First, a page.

A union representing health-care support workers in Winnipeg is raising concerns about the availability of personal protective equipment and COVID-19 testing for those working in hospitals where patients are sick with the illness.
Those issues are being brought up as two of the city’s hospitals battle COVID-19 outbreaks: St. Boniface, where at least 31 people have been infected and one patient has died; and Victoria General, where no fewer than two patients have contracted the illness.
Debbie Boissonneault, president of Canadian Union of Public Employees Local 204, said there needs to be more consistency in when health-care workers are being given N95 masks.
“I believe when they’re working with COVID-positive patients, they need to have an N95 mask,” she said. “You shouldn’t have to beg. You shouldn’t have to fill out an assessment form.”
Boissonneault said the union also wants to see everyone who’s on a unit where a COVID-19 outbreak is declared be tested for the illness. Right now, she said, that rapid testing isn’t made available to some workers, like X-ray and lab technicians and housekeepers.
“I believe that they need to be treated the same as all other staff when it comes to rapid testing. It was very saddening to hear that they were not,” she said.
“If you miss somebody and they don’t get tested and they’re positive without symptoms, are we spreading it further?”
The union represents a range of health-care support workers across the Winnipeg Regional Health Authority and Shared Health, Boissonneault said, including housekeepers, home care workers and health-care aides. Some of its members work in the hospitals that are currently the sites of COVID-19 outbreaks, she said.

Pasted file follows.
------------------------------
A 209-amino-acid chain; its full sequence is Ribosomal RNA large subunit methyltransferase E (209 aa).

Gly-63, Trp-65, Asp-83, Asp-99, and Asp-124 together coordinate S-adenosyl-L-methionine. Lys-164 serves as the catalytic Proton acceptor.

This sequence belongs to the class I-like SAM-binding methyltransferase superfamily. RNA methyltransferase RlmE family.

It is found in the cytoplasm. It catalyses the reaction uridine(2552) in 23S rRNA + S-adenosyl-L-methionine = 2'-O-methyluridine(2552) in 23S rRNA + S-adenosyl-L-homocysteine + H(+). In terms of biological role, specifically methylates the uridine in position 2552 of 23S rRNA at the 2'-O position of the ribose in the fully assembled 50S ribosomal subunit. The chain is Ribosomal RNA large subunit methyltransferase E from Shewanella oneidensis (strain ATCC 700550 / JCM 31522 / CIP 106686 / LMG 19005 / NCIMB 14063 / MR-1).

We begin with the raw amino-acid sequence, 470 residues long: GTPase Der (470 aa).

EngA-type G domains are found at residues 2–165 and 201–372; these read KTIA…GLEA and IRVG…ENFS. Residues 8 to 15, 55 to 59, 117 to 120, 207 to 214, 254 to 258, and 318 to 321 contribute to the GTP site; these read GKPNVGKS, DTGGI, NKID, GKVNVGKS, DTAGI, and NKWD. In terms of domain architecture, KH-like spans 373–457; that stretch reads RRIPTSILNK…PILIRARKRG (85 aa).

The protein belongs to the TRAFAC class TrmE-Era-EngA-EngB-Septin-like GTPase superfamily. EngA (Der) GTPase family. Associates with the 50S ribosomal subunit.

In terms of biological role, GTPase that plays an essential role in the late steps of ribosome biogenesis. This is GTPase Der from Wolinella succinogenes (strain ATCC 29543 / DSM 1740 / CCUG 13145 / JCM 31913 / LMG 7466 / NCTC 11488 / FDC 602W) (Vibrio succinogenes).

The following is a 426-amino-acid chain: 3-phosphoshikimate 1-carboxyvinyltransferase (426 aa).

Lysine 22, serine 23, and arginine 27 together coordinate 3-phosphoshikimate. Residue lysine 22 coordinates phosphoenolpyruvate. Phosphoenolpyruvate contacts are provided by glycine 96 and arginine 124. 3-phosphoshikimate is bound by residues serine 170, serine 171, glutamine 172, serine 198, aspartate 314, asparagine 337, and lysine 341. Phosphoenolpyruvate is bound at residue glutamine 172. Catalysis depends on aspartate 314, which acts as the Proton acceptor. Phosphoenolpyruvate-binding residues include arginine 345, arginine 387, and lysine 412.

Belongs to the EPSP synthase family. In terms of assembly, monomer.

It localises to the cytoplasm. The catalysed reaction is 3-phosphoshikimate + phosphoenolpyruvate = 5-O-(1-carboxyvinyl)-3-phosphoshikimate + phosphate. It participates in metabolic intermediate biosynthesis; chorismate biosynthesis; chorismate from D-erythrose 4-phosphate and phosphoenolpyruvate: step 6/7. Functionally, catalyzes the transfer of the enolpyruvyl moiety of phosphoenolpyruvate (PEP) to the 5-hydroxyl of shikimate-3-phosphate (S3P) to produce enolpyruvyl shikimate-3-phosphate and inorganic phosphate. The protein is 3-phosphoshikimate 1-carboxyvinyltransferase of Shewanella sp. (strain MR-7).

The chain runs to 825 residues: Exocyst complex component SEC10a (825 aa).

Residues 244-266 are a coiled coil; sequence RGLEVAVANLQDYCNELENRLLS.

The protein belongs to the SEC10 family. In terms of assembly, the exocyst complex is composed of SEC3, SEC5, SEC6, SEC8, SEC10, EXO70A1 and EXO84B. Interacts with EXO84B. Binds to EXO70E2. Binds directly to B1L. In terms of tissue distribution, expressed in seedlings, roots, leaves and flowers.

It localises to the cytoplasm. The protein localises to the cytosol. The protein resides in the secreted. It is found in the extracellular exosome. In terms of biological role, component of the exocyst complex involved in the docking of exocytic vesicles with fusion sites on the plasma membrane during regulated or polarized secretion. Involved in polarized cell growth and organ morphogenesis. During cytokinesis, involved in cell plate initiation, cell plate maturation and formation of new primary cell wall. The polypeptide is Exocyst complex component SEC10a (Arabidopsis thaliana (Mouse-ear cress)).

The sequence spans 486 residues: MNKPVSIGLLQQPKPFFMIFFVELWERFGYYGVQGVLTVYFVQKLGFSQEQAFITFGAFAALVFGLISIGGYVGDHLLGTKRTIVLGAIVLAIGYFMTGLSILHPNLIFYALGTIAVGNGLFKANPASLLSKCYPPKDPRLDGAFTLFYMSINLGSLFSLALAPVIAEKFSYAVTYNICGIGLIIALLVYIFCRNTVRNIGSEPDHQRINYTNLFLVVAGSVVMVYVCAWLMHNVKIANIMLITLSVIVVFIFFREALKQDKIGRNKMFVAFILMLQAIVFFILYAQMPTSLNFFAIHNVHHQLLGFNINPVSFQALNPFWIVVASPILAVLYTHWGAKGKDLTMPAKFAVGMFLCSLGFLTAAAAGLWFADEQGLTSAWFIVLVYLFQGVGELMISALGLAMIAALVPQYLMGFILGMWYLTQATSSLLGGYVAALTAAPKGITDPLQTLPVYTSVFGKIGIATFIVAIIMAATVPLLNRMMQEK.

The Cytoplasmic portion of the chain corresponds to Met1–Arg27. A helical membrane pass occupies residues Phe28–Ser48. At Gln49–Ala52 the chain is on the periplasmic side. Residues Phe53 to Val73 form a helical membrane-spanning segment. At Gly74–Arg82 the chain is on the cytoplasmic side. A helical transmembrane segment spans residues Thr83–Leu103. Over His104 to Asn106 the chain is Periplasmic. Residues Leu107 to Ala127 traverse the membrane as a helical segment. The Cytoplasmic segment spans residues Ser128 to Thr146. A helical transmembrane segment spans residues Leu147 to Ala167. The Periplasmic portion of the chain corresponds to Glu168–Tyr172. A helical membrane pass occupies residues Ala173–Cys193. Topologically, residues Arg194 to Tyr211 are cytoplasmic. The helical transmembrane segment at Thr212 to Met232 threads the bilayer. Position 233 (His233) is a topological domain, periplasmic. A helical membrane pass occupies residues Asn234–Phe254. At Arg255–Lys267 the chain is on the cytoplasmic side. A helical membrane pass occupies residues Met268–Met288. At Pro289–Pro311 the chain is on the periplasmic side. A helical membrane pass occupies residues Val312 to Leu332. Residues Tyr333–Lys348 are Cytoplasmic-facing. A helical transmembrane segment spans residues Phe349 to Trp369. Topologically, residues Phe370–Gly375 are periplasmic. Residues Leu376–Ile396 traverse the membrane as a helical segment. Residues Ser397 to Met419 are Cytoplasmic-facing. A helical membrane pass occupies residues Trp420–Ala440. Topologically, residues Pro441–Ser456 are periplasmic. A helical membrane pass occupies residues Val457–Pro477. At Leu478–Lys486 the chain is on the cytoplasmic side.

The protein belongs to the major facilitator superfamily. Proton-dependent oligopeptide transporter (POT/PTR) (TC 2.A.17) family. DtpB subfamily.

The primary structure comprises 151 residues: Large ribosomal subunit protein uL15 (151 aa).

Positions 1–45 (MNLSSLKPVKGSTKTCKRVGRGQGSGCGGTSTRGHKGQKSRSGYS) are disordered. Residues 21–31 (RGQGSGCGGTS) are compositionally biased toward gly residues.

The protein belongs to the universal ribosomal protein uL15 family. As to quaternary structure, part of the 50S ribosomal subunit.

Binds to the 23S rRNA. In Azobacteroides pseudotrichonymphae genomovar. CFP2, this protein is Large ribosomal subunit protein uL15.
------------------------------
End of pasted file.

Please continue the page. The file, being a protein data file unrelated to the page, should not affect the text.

The union filed 55 grievances with various hospitals as of Oct. 19, she said, adding that some of its members are worried they aren’t being protected at work during the pandemic.
“We know that this has happened big in other places, other provinces, that have had major outbreaks and we don’t want to be like them,” she said.
“We are starting to have our numbers [increase], so we need to help flatten the curve together and work together.”
Enough equipment: Shared Health
A spokesperson for Shared Health said in an email the department is confident it has procured enough equipment to address any surge in patient volumes following pandemic planning done in the spring.
Appropriate use of PPE, combined with routine infection control practices like hand hygiene and sanitization of equipment, have “proven effective” in Manitoba hospitals, the spokesperson said. Contingency planning, including the ordering more personal protective equipment, might also take place if needed.
“This may occur on a provincial basis, but it may also occur as needed, site by site if staffing or resource issues occur due to spikes in COVID-19 activity or staff illness [or] isolation,” the spokesperson said.
“Shared Health is committed to working with all unions and all health service delivery organizations to address their concerns.”